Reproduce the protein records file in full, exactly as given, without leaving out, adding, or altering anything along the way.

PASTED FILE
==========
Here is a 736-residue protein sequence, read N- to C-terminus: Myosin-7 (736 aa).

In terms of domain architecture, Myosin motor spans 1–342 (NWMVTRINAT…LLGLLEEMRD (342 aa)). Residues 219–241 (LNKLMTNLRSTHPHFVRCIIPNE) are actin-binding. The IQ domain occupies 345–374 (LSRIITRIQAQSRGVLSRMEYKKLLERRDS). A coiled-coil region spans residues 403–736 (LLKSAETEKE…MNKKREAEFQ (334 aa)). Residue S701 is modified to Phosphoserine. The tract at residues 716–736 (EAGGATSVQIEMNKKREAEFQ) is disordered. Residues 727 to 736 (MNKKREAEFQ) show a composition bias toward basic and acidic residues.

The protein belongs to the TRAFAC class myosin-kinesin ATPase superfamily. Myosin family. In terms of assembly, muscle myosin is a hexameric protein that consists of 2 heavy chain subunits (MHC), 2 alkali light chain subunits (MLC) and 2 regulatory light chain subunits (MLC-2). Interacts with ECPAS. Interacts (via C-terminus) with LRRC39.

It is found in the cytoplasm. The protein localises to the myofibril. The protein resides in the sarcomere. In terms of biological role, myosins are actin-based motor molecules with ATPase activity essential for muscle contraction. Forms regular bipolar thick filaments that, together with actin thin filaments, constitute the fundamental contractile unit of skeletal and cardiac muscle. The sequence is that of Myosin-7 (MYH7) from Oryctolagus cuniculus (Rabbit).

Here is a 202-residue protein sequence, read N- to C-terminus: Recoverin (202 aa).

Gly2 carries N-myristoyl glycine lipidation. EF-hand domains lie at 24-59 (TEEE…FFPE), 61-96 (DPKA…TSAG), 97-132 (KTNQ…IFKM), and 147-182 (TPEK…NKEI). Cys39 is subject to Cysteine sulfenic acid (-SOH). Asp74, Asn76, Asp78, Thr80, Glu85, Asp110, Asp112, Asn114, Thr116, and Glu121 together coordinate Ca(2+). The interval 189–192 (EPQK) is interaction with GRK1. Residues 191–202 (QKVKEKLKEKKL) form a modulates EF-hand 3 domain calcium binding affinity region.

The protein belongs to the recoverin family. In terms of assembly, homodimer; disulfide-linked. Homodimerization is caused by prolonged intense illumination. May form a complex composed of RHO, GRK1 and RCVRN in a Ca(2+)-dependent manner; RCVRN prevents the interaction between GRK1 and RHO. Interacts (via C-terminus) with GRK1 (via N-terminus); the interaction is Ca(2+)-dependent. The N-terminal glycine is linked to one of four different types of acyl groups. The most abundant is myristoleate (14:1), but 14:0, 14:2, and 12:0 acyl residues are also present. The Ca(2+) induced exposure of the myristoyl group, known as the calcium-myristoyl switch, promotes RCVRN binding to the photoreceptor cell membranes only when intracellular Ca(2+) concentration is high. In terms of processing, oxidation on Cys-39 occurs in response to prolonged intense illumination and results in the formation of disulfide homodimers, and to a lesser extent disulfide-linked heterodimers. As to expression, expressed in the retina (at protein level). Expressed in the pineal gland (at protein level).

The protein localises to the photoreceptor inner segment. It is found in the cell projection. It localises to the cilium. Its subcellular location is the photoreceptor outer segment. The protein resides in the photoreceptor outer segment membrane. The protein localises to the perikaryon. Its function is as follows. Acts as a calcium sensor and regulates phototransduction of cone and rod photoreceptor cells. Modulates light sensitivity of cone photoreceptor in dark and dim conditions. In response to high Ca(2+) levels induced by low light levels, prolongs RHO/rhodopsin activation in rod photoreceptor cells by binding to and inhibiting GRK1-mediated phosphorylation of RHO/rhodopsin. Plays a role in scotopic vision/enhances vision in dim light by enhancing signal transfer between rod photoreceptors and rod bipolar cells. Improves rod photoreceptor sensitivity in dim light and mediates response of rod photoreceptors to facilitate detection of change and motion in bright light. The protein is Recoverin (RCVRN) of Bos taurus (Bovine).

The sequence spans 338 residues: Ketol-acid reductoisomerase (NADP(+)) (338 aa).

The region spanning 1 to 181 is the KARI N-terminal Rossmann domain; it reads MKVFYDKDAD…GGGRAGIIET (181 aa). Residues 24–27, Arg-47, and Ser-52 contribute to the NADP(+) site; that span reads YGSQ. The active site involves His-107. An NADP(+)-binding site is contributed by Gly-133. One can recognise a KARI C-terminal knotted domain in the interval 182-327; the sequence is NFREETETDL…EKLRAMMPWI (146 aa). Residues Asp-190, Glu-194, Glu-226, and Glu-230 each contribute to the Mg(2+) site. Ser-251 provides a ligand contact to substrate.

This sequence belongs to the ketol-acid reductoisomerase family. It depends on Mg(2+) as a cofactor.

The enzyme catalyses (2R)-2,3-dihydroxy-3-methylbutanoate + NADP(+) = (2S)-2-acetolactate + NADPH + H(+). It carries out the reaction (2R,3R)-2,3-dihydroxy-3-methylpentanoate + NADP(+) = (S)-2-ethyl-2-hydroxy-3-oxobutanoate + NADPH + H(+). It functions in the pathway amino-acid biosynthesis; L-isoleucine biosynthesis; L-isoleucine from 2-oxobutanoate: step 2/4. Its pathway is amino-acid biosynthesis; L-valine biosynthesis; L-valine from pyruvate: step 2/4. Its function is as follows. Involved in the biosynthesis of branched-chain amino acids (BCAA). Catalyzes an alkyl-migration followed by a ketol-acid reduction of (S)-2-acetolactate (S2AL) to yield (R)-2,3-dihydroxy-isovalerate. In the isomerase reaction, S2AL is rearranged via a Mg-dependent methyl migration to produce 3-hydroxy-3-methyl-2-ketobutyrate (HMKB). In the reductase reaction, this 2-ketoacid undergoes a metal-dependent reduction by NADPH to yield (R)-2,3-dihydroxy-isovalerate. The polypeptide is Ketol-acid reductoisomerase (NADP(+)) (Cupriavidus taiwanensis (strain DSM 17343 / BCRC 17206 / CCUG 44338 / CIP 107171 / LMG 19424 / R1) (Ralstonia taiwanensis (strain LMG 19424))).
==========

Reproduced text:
Here is a 736-residue protein sequence, read N- to C-terminus: Myosin-7 (736 aa).

In terms of domain architecture, Myosin motor spans 1–342 (NWMVTRINAT…LLGLLEEMRD (342 aa)). Residues 219–241 (LNKLMTNLRSTHPHFVRCIIPNE) are actin-binding. The IQ domain occupies 345–374 (LSRIITRIQAQSRGVLSRMEYKKLLERRDS). A coiled-coil region spans residues 403–736 (LLKSAETEKE…MNKKREAEFQ (334 aa)). Residue S701 is modified to Phosphoserine. The tract at residues 716–736 (EAGGATSVQIEMNKKREAEFQ) is disordered. Residues 727 to 736 (MNKKREAEFQ) show a composition bias toward basic and acidic residues.

The protein belongs to the TRAFAC class myosin-kinesin ATPase superfamily. Myosin family. In terms of assembly, muscle myosin is a hexameric protein that consists of 2 heavy chain subunits (MHC), 2 alkali light chain subunits (MLC) and 2 regulatory light chain subunits (MLC-2). Interacts with ECPAS. Interacts (via C-terminus) with LRRC39.

It is found in the cytoplasm. The protein localises to the myofibril. The protein resides in the sarcomere. In terms of biological role, myosins are actin-based motor molecules with ATPase activity essential for muscle contraction. Forms regular bipolar thick filaments that, together with actin thin filaments, constitute the fundamental contractile unit of skeletal and cardiac muscle. The sequence is that of Myosin-7 (MYH7) from Oryctolagus cuniculus (Rabbit).

Here is a 202-residue protein sequence, read N- to C-terminus: Recoverin (202 aa).

Gly2 carries N-myristoyl glycine lipidation. EF-hand domains lie at 24-59 (TEEE…FFPE), 61-96 (DPKA…TSAG), 97-132 (KTNQ…IFKM), and 147-182 (TPEK…NKEI). Cys39 is subject to Cysteine sulfenic acid (-SOH). Asp74, Asn76, Asp78, Thr80, Glu85, Asp110, Asp112, Asn114, Thr116, and Glu121 together coordinate Ca(2+). The interval 189–192 (EPQK) is interaction with GRK1. Residues 191–202 (QKVKEKLKEKKL) form a modulates EF-hand 3 domain calcium binding affinity region.

The protein belongs to the recoverin family. In terms of assembly, homodimer; disulfide-linked. Homodimerization is caused by prolonged intense illumination. May form a complex composed of RHO, GRK1 and RCVRN in a Ca(2+)-dependent manner; RCVRN prevents the interaction between GRK1 and RHO. Interacts (via C-terminus) with GRK1 (via N-terminus); the interaction is Ca(2+)-dependent. The N-terminal glycine is linked to one of four different types of acyl groups. The most abundant is myristoleate (14:1), but 14:0, 14:2, and 12:0 acyl residues are also present. The Ca(2+) induced exposure of the myristoyl group, known as the calcium-myristoyl switch, promotes RCVRN binding to the photoreceptor cell membranes only when intracellular Ca(2+) concentration is high. In terms of processing, oxidation on Cys-39 occurs in response to prolonged intense illumination and results in the formation of disulfide homodimers, and to a lesser extent disulfide-linked heterodimers. As to expression, expressed in the retina (at protein level). Expressed in the pineal gland (at protein level).

The protein localises to the photoreceptor inner segment. It is found in the cell projection. It localises to the cilium. Its subcellular location is the photoreceptor outer segment. The protein resides in the photoreceptor outer segment membrane. The protein localises to the perikaryon. Its function is as follows. Acts as a calcium sensor and regulates phototransduction of cone and rod photoreceptor cells. Modulates light sensitivity of cone photoreceptor in dark and dim conditions. In response to high Ca(2+) levels induced by low light levels, prolongs RHO/rhodopsin activation in rod photoreceptor cells by binding to and inhibiting GRK1-mediated phosphorylation of RHO/rhodopsin. Plays a role in scotopic vision/enhances vision in dim light by enhancing signal transfer between rod photoreceptors and rod bipolar cells. Improves rod photoreceptor sensitivity in dim light and mediates response of rod photoreceptors to facilitate detection of change and motion in bright light. The protein is Recoverin (RCVRN) of Bos taurus (Bovine).

The sequence spans 338 residues: Ketol-acid reductoisomerase (NADP(+)) (338 aa).

The region spanning 1 to 181 is the KARI N-terminal Rossmann domain; it reads MKVFYDKDAD…GGGRAGIIET (181 aa). Residues 24–27, Arg-47, and Ser-52 contribute to the NADP(+) site; that span reads YGSQ. The active site involves His-107. An NADP(+)-binding site is contributed by Gly-133. One can recognise a KARI C-terminal knotted domain in the interval 182-327; the sequence is NFREETETDL…EKLRAMMPWI (146 aa). Residues Asp-190, Glu-194, Glu-226, and Glu-230 each contribute to the Mg(2+) site. Ser-251 provides a ligand contact to substrate.

This sequence belongs to the ketol-acid reductoisomerase family. It depends on Mg(2+) as a cofactor.

The enzyme catalyses (2R)-2,3-dihydroxy-3-methylbutanoate + NADP(+) = (2S)-2-acetolactate + NADPH + H(+). It carries out the reaction (2R,3R)-2,3-dihydroxy-3-methylpentanoate + NADP(+) = (S)-2-ethyl-2-hydroxy-3-oxobutanoate + NADPH + H(+). It functions in the pathway amino-acid biosynthesis; L-isoleucine biosynthesis; L-isoleucine from 2-oxobutanoate: step 2/4. Its pathway is amino-acid biosynthesis; L-valine biosynthesis; L-valine from pyruvate: step 2/4. Its function is as follows. Involved in the biosynthesis of branched-chain amino acids (BCAA). Catalyzes an alkyl-migration followed by a ketol-acid reduction of (S)-2-acetolactate (S2AL) to yield (R)-2,3-dihydroxy-isovalerate. In the isomerase reaction, S2AL is rearranged via a Mg-dependent methyl migration to produce 3-hydroxy-3-methyl-2-ketobutyrate (HMKB). In the reductase reaction, this 2-ketoacid undergoes a metal-dependent reduction by NADPH to yield (R)-2,3-dihydroxy-isovalerate. The polypeptide is Ketol-acid reductoisomerase (NADP(+)) (Cupriavidus taiwanensis (strain DSM 17343 / BCRC 17206 / CCUG 44338 / CIP 107171 / LMG 19424 / R1) (Ralstonia taiwanensis (strain LMG 19424))).